nav-left cat-right
cat-right

1st Annual Lake Paran Stone Skipping Tournament

Kurt ‘Mountain Man’ Steiner wins with a 32 in the final heat, but earlier he had thrown a 34 which hit the far bank and exploded.

From the words of Mountain Man this is how it went:

The stone was hefty — 6… 7 ounces… maybe 8. It was oblong, a full half inch thick and very flat, top and bottom. I could have thrown it either side down. I tested the grip with my middle finger, then settled for my pointer. I got set and… injury be damned, I let it rip…

Ahhh. Nice. In spite of the surf it was skipping clean. 50… 100… 150 feet… Didn’t seem to be giving up momentum. In the back of my mind I ran a system check: “No injuries reported, Mr. Steiner…” Cool. I watched the stone receding, and kept waiting for that sudden, heart-stopping snag. But it sailed through the ruckus like skipping on an indoor pool. But now it was obvious the stone would run out of room. At 200 feet I was spinning gears: Would it get the skips, before it smacked the shore?
Crack!! It whacked a boulder on the other side, popped up two feet, then thumped down in the grass.
Ah jeez! That stone had some serious potential…
Well, I had that going for me — at least it didn’t just disappear into the mud with a splat. A little stony-acrobatics and histrionics is good for business. The crowd loved it. Definitely the highpoint on the day’s Applause-O-Meter.     But what did the judges think?
“34! 34 for MountainMan…”
Hah! All right. Yeah. Good work, judges. You read my guide lol! That was exactly the call to make. A solid, pro-level throw by Russ tied with my own pretty awesome but interrupted throw. My stone would have beaten 34, but you really couldn’t say that it actually had. It was a good call.
The Final Round was under way…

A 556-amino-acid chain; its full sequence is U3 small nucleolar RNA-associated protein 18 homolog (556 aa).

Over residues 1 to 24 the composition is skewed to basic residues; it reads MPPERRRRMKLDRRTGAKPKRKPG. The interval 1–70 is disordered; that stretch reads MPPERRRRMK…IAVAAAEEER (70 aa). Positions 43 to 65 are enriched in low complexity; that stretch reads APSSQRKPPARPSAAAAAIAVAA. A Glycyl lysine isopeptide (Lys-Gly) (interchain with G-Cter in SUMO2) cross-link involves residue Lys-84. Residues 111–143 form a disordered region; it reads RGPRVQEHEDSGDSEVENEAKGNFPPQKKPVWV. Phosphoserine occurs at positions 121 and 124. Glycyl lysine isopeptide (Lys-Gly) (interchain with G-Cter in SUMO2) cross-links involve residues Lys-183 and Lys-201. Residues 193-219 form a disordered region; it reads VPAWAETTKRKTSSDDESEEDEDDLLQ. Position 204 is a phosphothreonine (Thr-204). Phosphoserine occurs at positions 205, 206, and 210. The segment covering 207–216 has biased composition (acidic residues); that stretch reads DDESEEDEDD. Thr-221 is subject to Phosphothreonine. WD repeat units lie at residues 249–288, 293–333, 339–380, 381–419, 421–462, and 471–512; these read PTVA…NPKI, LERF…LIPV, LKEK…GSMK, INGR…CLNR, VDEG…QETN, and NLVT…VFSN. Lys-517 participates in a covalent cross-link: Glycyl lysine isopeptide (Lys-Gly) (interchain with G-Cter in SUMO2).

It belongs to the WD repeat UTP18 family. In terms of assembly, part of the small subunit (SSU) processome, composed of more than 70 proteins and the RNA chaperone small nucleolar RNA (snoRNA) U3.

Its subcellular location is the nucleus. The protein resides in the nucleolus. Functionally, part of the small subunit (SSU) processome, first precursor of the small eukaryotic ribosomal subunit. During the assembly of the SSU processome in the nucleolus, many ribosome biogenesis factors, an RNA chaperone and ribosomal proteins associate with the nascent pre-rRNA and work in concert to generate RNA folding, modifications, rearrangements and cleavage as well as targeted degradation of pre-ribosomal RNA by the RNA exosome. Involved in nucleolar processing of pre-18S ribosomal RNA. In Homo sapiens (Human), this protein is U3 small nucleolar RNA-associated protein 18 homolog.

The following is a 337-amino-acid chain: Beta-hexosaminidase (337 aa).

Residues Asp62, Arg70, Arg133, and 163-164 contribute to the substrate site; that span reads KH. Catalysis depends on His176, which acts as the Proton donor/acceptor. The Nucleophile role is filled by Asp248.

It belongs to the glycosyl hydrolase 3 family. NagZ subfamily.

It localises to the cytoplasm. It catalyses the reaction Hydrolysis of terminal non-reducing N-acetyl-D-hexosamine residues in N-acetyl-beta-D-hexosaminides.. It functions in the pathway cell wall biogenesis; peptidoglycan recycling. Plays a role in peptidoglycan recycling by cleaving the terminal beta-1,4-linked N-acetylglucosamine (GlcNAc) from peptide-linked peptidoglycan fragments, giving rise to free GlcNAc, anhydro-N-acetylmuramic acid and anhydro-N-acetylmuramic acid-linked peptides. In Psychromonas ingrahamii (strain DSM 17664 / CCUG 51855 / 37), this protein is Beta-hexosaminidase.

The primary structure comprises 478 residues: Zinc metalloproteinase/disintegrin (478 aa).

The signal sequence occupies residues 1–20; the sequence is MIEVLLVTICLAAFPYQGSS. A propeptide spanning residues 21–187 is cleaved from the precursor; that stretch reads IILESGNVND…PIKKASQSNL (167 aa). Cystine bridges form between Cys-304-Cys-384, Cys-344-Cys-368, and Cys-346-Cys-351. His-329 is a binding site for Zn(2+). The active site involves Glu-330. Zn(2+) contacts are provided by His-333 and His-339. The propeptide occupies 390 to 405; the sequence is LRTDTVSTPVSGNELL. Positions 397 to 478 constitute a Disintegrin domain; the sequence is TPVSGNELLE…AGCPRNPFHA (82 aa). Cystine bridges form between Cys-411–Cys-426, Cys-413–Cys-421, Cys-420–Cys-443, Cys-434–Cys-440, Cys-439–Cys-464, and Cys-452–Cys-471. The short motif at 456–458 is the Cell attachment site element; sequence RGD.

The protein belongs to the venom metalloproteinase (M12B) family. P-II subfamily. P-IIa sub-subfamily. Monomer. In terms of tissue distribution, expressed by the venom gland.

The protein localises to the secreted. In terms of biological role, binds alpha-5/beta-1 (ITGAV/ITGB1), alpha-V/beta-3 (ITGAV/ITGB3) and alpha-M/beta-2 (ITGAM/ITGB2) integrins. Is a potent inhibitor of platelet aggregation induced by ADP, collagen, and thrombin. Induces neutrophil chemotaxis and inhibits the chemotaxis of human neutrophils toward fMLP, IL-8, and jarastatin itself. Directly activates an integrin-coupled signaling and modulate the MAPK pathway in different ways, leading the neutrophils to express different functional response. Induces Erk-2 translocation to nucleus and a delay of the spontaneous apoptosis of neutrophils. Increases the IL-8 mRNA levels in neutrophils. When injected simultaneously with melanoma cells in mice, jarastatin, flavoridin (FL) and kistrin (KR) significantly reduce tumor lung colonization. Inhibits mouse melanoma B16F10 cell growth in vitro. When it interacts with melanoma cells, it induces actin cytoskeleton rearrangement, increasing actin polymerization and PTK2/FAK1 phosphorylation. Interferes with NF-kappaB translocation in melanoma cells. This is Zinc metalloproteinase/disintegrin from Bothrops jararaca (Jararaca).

Five of us entered the Finals, skipping in the same order as Round One. Each of us would throw three more stones, and all nine counts would be used to rank the podium. I reassessed the situation. I was entering the Final in a strong second position. My second-best score still trailed Russ’ early 27, and I’d still have to come over that to win. But I had negated his mega-throw, and I was starting (finally) to find my rhythm. I studied Paul. It was possible, but I just didn’t think he would quite hook first this time — probably he and Melissa would hash it out for third. He’d need a best-ever tournament throw to steal it.
So. Here I am, tied with Russ. Good times. But the pressure was still on. I was still behind. A tie didn’t help me, but I could beat a 27. But then, so could Russ lol. He still had chances to shut me out …  But one thing at a time..!

In the Finals, mostly, no one managed to improve, except I did get in a good 32 on my second shot. Russ continued with solid mid- and high-20 throws. He raised his second-best to 30 I think, but not enough to nip the 32. If he had tied my second, his third best would have bumped me for the trophy. Turns out his early 27 — the call I felt was low — would have needed to be 32 or higher to make a difference. Not impossible — but then 32 felt a wee bit high. The upshot was, I felt better about the early call — it was essentially a non-issue.
I threw my final shot really hard, hoping for fireworks… And I threw another drifter, which I didn’t even bother to watch. I seem to remember hearing some laughter: “Ten…!”

Leave a Reply

Your email address will not be published. Required fields are marked *